Asymmetric Olefin Metathesis

Similar to diene 7, substrate 15, bearing a trisubstituted olefin, undergoes AROM/CM exclusively to afford optically pure 16 in 77% isolated yield.In reactions of 7 and 15, compounds arising from AROM/RCM (compare 6) or meso products from an additional CM of 14 or 16 with styrene are not detected (net AROM/CM/CM).

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With an effective catalytic AROM/RCM available, we began to explore the utility of this method through its use in an enantioselective synthesis of africanol.

The retrosynthesis, illustrated in Scheme 5, involves access to a through structural modification of b, which in turn may be synthesized enantioselectively through Mo-catalyzed AROM/RCM of diene c.

The resulting Mo-alkylidene may then react more readily with another molecule of styrene to afford 14 or 16 rather than participate in an RCM with the neighboring di- or trisubstituted alkene.

Whether the five-membered chelate structure vi shown in Scheme 4, which is expected to cause lowering of reactivity of the Mo-alkylidene, plays a role in reducing the facility of ring closure in reactions involving the more substituted olefinic chains (i.e., 7 and 15) is unclear at the present time (internal chelation in v involves a less favorable four-membered structure).

Catalytic asymmetric ring-opening metathesis (AROM) provides an efficient method for the synthesis of a variety of optically enriched small organic molecules that cannot be easily prepared by alternative methods.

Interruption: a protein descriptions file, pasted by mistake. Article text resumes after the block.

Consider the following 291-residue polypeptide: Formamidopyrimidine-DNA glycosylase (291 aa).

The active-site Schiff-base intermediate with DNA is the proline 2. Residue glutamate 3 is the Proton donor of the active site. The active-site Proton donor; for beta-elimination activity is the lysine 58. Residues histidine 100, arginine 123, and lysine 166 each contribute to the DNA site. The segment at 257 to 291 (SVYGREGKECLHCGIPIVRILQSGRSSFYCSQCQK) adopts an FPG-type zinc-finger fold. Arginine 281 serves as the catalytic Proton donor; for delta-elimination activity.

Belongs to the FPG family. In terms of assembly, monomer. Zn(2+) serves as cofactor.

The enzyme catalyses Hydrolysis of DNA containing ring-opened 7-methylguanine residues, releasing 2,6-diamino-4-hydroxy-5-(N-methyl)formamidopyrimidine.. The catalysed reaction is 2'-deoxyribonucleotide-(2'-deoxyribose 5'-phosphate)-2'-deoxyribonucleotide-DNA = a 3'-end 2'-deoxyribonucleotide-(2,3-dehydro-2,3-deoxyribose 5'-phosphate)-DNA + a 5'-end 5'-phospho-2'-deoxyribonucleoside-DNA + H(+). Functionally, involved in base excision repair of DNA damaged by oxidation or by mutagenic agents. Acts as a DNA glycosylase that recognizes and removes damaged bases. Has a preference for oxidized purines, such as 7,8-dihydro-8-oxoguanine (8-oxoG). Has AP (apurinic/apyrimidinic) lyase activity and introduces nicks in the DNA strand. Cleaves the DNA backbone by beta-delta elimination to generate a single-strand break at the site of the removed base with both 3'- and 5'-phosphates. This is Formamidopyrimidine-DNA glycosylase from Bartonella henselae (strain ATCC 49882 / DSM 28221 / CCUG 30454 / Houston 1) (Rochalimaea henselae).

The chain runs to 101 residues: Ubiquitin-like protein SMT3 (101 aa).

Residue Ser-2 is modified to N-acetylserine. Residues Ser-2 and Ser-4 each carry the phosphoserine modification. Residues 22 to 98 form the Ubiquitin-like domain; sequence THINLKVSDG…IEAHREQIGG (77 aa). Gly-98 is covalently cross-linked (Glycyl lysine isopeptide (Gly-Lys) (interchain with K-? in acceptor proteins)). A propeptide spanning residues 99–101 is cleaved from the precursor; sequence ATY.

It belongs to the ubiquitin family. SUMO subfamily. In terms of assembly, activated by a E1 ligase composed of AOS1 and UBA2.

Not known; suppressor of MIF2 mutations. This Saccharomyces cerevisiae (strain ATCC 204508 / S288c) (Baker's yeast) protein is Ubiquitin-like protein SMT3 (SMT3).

The development of Mo-catalyzed AROM transformations that occur in tandem with ring-closing metathesis are described.Efficient AROM/cross metathesis (AROM/CM) of norbornyl substrates with terminal olefins can be promoted by Mo-based chiral catalysts (7).Within this context, we have examined various AROM/RCM reactions carried out in the presence of styrene (two equivalents) to establish whether, under such conditions, AROM/CM effectively competes with AROM/RCM pathways.The different levels of asymmetric induction observed in the formation of 6 versus 8 (69% and 92% ee) may be partly the result of such mechanistic intricacies.The terminal olefin in 5 may be converted to ii ( generation of Mo-methylidene i, which is expected to be a more effective initiator (less sterically hindered) compared with the neophylidene precatalyst (see Scheme 1).We devised two separate routes for the conversion of b to the target molecule.One possibility (Option 1 in Scheme 5), would involve rearrangement of d to e through catalytic ROM/RCM.Similarly, products corresponding to CM of 6 with styrene are not observed.The difference in the outcome of reactions depicted in Scheme 4 may be attributed to a number of mechanistic factors.Considering the paucity of effective methods for the preparation of nonracemic tertiary alcohols and ethers (22), the present protocol offers a convenient and enantioselective approach to a difficult problem in organic synthesis.As also depicted in Scheme 3 (12 → 13), meso trienes can be converted to structurally complex polycycles in 80% yield and excellent levels of enantioselectivity (96% to 98% ee) (23).


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